Harris County Commissioners Court on Tuesday gave the green light to 16 new flood control projects, three days after voters overwhelmingly approved a $2.5 billion bond aimed at boosting the region’s protections against future floods.
The projects include de-silting the Addicks and Barker reservoir watersheds, drainage improvements in the San Jacinto River, Cypress Creek, Luce Bayou and Cedar Bayou watersheds, a stormwater detention basin project along Greens Bayou and conveyance improvements on Willow Creek.
“It’s a matter of starting with the low-hanging fruit, the ones that are ready to go, and move forward,” County Judge Ed Emmett said.
The bond includes more than 230 projects across the county’s 23 watersheds. The projects approved include in work in Armand, Buffalo, Halls, Luce, Cedar, Horsepen and Greens bayous; Cypress, Willow and Clear creeks, waterways leading into the Addicks and Barker reservoirs and the San Jacinto River.
The engineering firms hired for those 16 projects will help determine their price tags.
Plans in the bond issue include $1.2 billion for channel improvements, $401 million for detention basins, $242 million for floodplain land acquisition, $12.5 million for new floodplain mapping and $1.25 million for an improved early flood warning system. Another $500 million remains unallocated, leaving the county money to pay for projects identified in the future.
“This is initiating the negotiating process ... to help us bring these projects to fruition,” said Russ Poppe, the Harris County Flood Control executive director.
The court also permitted the flood control district to hire 20 new employees starting Sept. 1. Operations Manager Matt Zeve said Saturday the flood control district plans to hire as many as 70 additional staff, plus consultants, to administer bond projects.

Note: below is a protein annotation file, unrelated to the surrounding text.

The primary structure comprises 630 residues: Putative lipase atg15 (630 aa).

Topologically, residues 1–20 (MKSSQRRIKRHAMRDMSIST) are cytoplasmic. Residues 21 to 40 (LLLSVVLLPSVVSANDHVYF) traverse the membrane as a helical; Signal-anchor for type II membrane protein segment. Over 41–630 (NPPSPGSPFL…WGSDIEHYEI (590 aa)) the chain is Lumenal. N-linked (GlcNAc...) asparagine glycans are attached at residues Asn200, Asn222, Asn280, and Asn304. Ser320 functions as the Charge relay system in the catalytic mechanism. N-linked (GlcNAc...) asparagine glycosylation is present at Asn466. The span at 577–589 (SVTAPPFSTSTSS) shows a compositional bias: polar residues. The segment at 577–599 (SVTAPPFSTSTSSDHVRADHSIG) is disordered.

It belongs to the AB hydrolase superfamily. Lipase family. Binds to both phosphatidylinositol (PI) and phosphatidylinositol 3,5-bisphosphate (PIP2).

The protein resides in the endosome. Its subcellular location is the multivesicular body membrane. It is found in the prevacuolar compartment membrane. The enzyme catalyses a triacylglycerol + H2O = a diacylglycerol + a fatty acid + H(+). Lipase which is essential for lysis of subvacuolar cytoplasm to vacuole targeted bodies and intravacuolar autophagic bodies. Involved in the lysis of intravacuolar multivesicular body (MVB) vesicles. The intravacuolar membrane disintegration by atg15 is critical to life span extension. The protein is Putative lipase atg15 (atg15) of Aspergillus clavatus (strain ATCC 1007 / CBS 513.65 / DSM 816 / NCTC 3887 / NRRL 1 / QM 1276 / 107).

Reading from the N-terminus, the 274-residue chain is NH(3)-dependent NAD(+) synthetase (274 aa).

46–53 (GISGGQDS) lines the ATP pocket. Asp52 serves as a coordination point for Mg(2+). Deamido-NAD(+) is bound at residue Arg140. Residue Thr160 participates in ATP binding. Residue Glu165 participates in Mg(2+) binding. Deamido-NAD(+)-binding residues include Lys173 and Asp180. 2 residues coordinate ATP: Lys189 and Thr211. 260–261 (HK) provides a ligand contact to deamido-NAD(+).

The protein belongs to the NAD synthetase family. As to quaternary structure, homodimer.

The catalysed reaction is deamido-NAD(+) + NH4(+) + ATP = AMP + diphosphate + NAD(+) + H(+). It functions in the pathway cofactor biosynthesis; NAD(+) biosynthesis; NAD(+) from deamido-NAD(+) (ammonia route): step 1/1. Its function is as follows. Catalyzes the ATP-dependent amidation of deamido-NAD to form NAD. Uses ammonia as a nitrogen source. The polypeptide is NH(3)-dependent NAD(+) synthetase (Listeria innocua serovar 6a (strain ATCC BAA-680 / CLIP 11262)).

The measure, passed on Saturday with the support of 86 percent of voters, will allow the flood control district to spend around $450 million annually on projects, Poppe said. The existing flood control projects budget is just $60 million.
“We’ve got to meter the amount of work we produce with the amount of staff we have internally,” Poppe said. “It’s going to take us a bit of time to ramp up and produce commensurate with the public’s expectations.”
The bond funds also will help Harris County access more than $2 billion in matching federal dollars, pushing the total to be managed by the flood control district toward $5 billion.
Precinct 4 Commissioner Jack Cagle on Tuesday praised the district for what he said was the most transparent bond process he had ever seen. Court members and flood control district staff held two-dozen public meetings over the summer to educate residents about the proposals.
“Getting out there, communicating what this bond was about has paid off,” Cagle said. “The public has overwhelmingly supported it.”
Flood control district officials have said they plan to complete some projects by the beginning of the 2019 hurricane season next June, an advantage of holding the bond election Aug. 25 instead of in November.